Thiem Comes Up Clutch Against Federer

Austrian defeats six-time champion on Day 1 in London

Dominic Thiem played with growing confidence throughout his 7-5, 7-5 victory over six-time former champion Roger Federer on Sunday night in Group Bjorn Borg play at the Nitto ATP Finals. It was a first opening group match win for Thiem, who is competing at the season finale for the fourth consecutive year.

“To beat him, everything has to fit together,” said Thiem. “Today, I think was the case again. I played very well. I played a good match in general. Serving, returning well, which is probably the two most important things indoors. Then, probably, also the last game was crucial. I don't even want to think about what happens if he wins that game and comes back to a tie-break. So I'm very happy that I pulled that through at 6-5.

“In general, it's a very nice victory for me. I mean, every time I play against him is a big honour. Beating him is even better, and especially on this surface indoors, where he's feeling well usually.”

Thiem extended his record to 5-2 over Federer in their FedEx ATP Head2Head series, including three wins this year, and will next face Novak Djokovic on Tuesday night at The O2 in London. Djokovic beat Matteo Berrettini 6-2, 6-1 earlier on Sunday. Buy Your Tickets

“I think he's the best right now. He proved that also in Bercy [at the Rolex Paris Masters] where he didn't somehow play his best tennis, but still won the title pretty easy. So that's how good his level is… Probably, right now, it's the biggest challenge you can face, to play Novak.”

The 26-year-old Thiem, who has won an ATP Tour-best five trophies this year, including his first ATP Masters 1000 crown at the BNP Paribas Open (d. Federer) in March, has compiled a 47-17 match record.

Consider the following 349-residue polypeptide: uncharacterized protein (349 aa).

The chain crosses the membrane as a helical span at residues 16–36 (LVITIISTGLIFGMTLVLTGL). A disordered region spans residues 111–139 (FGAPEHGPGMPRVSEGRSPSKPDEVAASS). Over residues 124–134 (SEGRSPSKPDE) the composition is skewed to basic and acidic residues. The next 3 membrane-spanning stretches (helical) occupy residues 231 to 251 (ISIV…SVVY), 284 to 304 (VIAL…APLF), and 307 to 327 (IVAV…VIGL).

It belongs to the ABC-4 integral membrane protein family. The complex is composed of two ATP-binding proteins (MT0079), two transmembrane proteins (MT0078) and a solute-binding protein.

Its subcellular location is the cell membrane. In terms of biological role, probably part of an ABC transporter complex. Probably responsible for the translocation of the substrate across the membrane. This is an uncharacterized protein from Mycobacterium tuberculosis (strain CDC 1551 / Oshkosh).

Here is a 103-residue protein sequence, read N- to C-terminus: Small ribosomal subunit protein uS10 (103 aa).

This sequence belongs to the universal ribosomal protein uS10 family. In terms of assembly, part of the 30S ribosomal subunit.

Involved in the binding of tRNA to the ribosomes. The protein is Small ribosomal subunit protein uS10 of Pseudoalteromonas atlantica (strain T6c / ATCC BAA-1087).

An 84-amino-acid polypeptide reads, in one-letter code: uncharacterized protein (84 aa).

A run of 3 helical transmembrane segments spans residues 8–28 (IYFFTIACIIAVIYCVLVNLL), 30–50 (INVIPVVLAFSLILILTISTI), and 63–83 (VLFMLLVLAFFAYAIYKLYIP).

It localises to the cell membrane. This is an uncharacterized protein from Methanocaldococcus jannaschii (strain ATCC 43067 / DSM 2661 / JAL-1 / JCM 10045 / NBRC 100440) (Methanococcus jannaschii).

Thiem got off to a fast start, but Federer worked his way back from 0/40 to 30/40, only to mishit a forehand wide and hand Thiem the first break for a 2-0 advantage. However, Thiem’s advantage was short-lived as two games later he was pressurized into striking a forehand wide. Thiem, enjoying a career-best season under the guidance of Nicolas Massu, made inroads again, happy to rally backhand-to-backhand with Federer and bide his time. When Federer shanked a backhand wide at 5-5, 30/40, it was advantage Thiem.

Thiem played a waiting game in the second set, but when it came to the crunch at 5-5, he was quick to step up the court and hit three winners. Federer, pinned back on the baseline, could not pick up a forehand return off his shoelaces. With time running out, Federer pressed but was unable to convert two break points at 5-6 as Thiem kept his nerve.

“I thought he played well,” said Federer. “I mean, the start definitely didn't help. That put me on the back foot a little bit. But I recovered well, and I thought after that the match was actually pretty even for a long period of time. I had my chances, I felt. I didn't feel like I was outplayed or anything. Just maybe that first-round hiccups a little bit, not hitting your spots on the serve when you need to, getting into trouble early in the service games which maybe doesn't happen later on in the tournament.

“I thought also Dominic saved himself real well when he had to, so I thought he played a tough first-round performance today, and my game was probably just not good enough, and the start didn't help.”

Federer is now 12-5 lifetime in opening matches at the Nitto ATP Finals. He also lost his first group match last year against Kei Nishikori. The 38-year-old won the season finale crown in 2003-04 (Houston), 2006-07 (Shanghai) and 2010-11 (London). He has a record 57-15 match record at the tournament, which was first held in Tokyo in 1970.

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